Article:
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John Bowlby
Credit:Sir Richard Bowlby
Photo from: http://www.sciencemuseum.org.uk/broughttolife/people/johnbowlby.aspx

John Bowlby is known as the father of attachment theory. According to Bowlby and his theory, the way a child develops depends on his or her attachment between their primary caregiver. A child is able to better cope with their world when they feel that they have a protective and nurturing parent or caregiver. Bowlby describes attachment behavior as “any form of behavior that results in a person attaining or maintaining proximity to some other clearly identified individual who is conceived as better able to cope with the world” (Bowlby, 1988). The type of attachment the child forms with their caregiver begins in early stages of their development. The bonding process occurs when the child feels like they are in a safe and secure environment with their caregiver (Katz, 1999). When the child has a physically and emotionally safe and nurturing environment, receives comfort when in distress, and reassured when afraid, he or she will develop a secure foundation – this is called a secure attachment and is the best type of attachment that will allow a child to develop properly. Attachment is necessary for healthy development because it is a primary need that is “ethological,” which means it is natural and innate (Hayslett-McCall & Bernard, 2002).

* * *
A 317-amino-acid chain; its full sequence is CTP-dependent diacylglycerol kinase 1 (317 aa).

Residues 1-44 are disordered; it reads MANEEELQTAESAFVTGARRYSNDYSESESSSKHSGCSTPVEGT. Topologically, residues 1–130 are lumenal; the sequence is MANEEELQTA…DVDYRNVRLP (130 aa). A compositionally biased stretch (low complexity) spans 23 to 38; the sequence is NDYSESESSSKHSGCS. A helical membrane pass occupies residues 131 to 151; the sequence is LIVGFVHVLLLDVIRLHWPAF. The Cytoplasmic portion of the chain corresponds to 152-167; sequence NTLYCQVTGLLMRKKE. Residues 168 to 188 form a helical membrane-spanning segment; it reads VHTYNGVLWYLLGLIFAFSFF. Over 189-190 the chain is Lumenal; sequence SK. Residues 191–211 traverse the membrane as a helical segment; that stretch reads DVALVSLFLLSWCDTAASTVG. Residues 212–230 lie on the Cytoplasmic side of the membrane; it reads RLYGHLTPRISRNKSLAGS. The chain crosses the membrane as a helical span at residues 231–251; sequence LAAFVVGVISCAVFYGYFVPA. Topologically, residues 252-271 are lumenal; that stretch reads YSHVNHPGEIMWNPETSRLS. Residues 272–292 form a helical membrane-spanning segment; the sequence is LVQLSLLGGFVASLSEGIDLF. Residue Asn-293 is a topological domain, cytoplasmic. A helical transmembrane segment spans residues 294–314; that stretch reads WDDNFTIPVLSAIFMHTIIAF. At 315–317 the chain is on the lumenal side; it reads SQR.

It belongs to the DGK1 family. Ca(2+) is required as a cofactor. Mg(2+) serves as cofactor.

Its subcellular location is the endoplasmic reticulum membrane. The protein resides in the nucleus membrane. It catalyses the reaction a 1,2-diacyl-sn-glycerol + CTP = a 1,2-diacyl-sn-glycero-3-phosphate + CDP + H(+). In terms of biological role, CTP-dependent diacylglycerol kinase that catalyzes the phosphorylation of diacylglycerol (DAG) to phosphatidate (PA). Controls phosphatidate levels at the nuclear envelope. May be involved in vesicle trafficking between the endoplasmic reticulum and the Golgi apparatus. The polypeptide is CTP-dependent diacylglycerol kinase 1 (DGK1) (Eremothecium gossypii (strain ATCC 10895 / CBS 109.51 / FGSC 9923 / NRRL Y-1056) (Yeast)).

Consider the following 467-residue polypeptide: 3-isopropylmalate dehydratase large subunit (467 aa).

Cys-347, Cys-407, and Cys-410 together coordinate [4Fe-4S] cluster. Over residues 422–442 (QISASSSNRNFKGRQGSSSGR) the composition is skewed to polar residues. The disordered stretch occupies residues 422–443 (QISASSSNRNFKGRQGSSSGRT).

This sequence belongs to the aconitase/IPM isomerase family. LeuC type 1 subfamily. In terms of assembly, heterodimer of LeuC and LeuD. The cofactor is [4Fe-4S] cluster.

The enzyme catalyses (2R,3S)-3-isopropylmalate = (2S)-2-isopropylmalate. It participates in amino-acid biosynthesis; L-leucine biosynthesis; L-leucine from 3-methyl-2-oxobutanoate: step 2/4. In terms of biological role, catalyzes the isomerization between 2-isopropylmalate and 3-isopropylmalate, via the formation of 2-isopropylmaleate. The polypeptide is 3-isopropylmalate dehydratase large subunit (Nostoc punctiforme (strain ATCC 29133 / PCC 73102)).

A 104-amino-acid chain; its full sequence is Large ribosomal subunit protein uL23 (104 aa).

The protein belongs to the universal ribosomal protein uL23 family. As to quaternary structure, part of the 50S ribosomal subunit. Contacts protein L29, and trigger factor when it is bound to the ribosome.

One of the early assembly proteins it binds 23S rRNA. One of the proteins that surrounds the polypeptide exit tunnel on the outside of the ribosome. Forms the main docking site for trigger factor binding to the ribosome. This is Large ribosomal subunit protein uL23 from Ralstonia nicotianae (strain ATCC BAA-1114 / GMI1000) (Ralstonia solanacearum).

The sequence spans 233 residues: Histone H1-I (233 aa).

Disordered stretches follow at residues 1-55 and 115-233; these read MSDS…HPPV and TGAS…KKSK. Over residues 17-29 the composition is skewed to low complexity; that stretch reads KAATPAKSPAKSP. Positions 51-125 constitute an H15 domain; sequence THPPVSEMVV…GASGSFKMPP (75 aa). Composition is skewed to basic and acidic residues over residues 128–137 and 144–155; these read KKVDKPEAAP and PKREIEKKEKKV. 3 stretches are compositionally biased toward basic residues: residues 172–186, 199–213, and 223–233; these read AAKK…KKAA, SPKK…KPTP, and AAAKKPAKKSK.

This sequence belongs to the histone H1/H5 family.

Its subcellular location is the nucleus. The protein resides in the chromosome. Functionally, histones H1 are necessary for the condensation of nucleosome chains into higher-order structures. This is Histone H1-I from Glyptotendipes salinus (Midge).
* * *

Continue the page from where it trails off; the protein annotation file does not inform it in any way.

Bowlby argues that children who express no affection and are unable to connect or bond with others are delinquents. He explains a variety of factors and life events that children go through influence and interfere with the development of a secure attachment to their primary caregiver. These factors could include foster children being placed with different families multiple times, traumatic or strenuous environments, and the absence of a parent early in childhood development. Any type of disruption to the child’s secure attachment to his or her primary caregiver can lead to a variety of problems later in life. Other researchers have discovered that men are more likely to have these disruptions to attachment than girls (Hayslett-McCall & Bernard, 2002). They say that this may be due to males being socialized with the masculine gender role stereotypes. According to Bowlby the disruptions children have in attachment are related to three psychological states that occur within the first three years of a child’s life – the protest state, the despair state, and the state of detachment or prolonged separation (Fonagy et al., 1997). The protest state involves severe distress that comes from separation, while the despair state involves preoccupation with grief and mourning, withdrawal, and hopelessness. After a child has gone through prolonged separation or detachment, the child seems to be unable to resume proper attachment with his or her primary caregiver. The child may even be completely unable to bond at all. The child is described as apathetic and they become very consumed with an interest in physical, inanimate objects. The child can become very concentrated on the self. All of these characteristics that stem from the disruption of a secure attachment are also seen in children who engage in delinquent behavior. In Bowlby’s original study, the children with the most delinquent behavior were unable to have an intimate connection with others (Katz, 1999). These children had an insecure attachment to their primary caregiver.